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26Sep

How Your Sales Team Can Ruin Your Marketing Campaign

by Franco De Bonisin General Marketing 0 Comment(s)

Marketing is not only the money you spend on ads or the efforts you make to gain new customers by other means. Marketing is what happens when you’re not trying, when you’re being transparent and when there’s no script in place. But be warned, marketing can have a positive influence or negative influence based on how it is delivered…

It’s marketing when everything goes right on the flight to London. It’s also marketing when your people don’t respond after losing the suitcase that I checked-in.

It’s marketing when the smiling waiter appears with the soup. It’s also marketing when we can’t get served because he’s discussing his weekend with another waiter.

It’s marketing when my friend and I are talking about how the thing we bought from you improved our lives. It’s also marketing when the product does not work as described and I can’t get support.

It’s marketing when something goes wrong with my order. It’s also marketing when the person who answers the phone empathises with my problem and resolves it quickly and efficiently.

The above is something I read and adapted slightly (so I cannot claim this as entirely my own work), but when I read it, I had a profound realisation. Good customer service IS marketing, or at least it validates and enhances your marketing spend, while a single but pivotal person in your business can completely negate the spend on your marketing campaign!

I recently had two completely different experiences with sales people that highlight this beautifully. Let me outline the two scenarios (no company or individual’s names have been used to spare their blushes):

The Poor Experience:

I was looking to buy a new front door for my home. An ad for the company on a local TV channel prompted me to take action. I Googled “Front Door Suppliers” and there they were in the top 5 of page 1. Having seen the ad and because they are a national and ‘trusted’ brand I contacted them first. The sales guy came out and met with my wife during the day to measure up. He left us with a load of brochures and a few days later we received a very basic quote and when we followed up with further questions the responses were also very basic.

Despite this, the quote was fair and we decided to proceed. We therefore rang the sales guy back and told him we wanted to proceed. Let me be clear, we said “we want to go ahead with that order…” However, we needed a little help picking the exact door type, finish and other elements. We therefore asked if he would be available to come out to us some evening so we can finalise the exact spec.

His answer? “No”. He then proceeded to explain how he also has a family and that he did not work evenings. Obviously, I understand this, but his bluntness rather than the answer killed the deal. Had he said, “I could certainly do that, however I think you would find it even more beneficial to see the actual products in our showroom rather than picking out of a brochure and I can meet you there. The showroom is open every day from X to Y, so when shall I book you in for?”, I would have been more than willing to meet him at his premises, but not only did he not say that, he didn’t even mention the option (I only discovered they had a showroom later).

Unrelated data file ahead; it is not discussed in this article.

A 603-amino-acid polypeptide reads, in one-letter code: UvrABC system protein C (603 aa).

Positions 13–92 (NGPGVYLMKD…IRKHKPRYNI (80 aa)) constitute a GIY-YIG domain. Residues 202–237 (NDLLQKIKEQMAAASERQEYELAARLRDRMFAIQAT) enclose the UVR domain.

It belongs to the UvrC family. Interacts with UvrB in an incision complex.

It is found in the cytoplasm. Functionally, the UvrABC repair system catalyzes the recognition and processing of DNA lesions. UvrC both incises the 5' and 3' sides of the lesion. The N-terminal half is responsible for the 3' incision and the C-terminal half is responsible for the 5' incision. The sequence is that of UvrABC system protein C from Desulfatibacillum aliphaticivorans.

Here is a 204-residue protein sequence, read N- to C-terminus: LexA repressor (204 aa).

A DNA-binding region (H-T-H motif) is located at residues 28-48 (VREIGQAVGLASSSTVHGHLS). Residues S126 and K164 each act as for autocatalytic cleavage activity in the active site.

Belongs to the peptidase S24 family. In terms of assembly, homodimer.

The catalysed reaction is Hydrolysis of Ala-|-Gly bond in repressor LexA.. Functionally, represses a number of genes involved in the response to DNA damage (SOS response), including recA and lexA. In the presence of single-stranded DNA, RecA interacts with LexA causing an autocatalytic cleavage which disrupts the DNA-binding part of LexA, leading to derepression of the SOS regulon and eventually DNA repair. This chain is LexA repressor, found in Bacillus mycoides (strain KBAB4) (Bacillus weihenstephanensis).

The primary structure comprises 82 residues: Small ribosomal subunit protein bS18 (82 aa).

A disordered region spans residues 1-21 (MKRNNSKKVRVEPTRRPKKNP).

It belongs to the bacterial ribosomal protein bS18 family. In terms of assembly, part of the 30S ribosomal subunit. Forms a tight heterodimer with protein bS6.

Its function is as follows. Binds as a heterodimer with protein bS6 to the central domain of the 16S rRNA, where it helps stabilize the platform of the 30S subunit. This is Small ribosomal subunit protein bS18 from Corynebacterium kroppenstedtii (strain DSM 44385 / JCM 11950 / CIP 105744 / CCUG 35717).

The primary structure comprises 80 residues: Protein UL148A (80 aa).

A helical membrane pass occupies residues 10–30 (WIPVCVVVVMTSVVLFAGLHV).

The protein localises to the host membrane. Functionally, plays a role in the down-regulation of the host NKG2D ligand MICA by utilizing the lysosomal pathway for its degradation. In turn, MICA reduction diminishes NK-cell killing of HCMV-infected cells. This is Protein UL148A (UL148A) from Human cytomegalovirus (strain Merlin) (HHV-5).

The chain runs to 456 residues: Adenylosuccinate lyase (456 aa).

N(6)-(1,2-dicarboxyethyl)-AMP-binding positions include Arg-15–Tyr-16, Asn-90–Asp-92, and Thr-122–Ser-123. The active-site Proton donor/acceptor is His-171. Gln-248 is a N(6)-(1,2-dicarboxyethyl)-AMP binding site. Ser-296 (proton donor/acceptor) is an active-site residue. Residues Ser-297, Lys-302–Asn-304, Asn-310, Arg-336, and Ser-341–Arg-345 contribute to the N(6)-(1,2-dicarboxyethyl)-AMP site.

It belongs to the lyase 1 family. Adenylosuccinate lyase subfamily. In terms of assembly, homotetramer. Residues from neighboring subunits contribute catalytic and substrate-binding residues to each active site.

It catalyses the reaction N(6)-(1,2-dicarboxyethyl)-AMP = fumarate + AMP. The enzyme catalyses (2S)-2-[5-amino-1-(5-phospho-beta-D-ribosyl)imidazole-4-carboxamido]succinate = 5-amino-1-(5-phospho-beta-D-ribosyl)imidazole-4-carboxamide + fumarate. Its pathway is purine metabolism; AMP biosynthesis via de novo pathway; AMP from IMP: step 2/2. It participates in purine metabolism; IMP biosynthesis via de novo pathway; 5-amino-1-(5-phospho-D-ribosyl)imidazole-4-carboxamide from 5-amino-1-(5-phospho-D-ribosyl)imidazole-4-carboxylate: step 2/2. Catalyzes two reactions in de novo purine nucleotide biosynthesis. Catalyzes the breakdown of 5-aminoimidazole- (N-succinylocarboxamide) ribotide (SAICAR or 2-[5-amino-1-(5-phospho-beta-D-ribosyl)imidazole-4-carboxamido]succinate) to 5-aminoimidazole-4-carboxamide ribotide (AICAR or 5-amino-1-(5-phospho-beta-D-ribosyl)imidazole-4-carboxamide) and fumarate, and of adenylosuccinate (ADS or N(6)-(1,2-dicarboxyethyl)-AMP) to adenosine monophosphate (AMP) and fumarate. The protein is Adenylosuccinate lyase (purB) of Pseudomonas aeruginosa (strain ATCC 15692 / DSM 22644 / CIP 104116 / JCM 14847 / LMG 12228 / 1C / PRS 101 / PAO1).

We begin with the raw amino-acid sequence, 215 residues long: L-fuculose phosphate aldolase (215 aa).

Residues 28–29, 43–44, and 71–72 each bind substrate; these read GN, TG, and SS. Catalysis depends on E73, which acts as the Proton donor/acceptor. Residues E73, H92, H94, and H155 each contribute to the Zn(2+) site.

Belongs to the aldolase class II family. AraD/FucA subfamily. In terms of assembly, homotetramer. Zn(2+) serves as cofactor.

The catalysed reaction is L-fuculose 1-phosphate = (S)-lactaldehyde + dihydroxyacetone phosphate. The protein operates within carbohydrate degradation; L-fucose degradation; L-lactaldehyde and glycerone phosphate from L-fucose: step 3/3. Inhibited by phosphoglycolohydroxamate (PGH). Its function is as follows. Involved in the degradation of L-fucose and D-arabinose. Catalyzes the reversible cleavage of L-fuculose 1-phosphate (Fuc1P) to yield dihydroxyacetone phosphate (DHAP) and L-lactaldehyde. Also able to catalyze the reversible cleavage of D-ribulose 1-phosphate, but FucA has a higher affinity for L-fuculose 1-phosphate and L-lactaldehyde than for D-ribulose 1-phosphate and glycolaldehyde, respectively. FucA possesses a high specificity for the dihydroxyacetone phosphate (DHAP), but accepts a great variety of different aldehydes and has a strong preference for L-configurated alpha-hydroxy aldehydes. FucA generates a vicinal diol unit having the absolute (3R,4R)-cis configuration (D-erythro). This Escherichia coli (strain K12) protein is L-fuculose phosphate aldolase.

So this company spent money on TV ads, more money on Google Adwords and SEO, even more money on glossy, thick brochures and finally a massive amount of money on a big showroom, only to have a poor sales guy blow it at the final hurdle!

The Great Experience:

I was looking for some menu options for a client, they wanted something completely different and our usual suppliers didn’t fit the bill. I Googled and found a company in the US. I subsequently called them and the person who answered the phone was engaging and helpful and suggested that I should speak with one of their sales people. I was put through and when the sales person answered she knew what I was looking for and was ready to help. She then spent the next thirty minutes explaining every aspect and possible option to meet my client’s needs and outlined the cost-effective choices vs. the expensive options.

Not only did I get the information I needed I also learned a great deal (I never knew there was so much to menu covers!) The sales person made me feel 100% confident in the company’s knowledge and experience and she even explained that although they would not be considered the cheapest, they provided the best solution. A claim I had no problem believing.

The outcome is that armed with the options, the client made a decision and I got back to them and placed the order.

This means that the company’s spend on SEO to get the right ranking that made me click onto their website, was backed up by the individual’s attentiveness and professionalism.

Summary:

If you run a business or are responsible for marketing, you need to understand that EVERYONE in your business can either help or hinder your marketing efforts. From the receptionist who answers the phone to your sales and customer service staff, they all need to understand the need to be, at all times and no matter what is going in their personal lives, attentive, engaged and committed to your customers’ needs. Otherwise all your efforts and spend in attracting new customers could be wasted in a single phone call!

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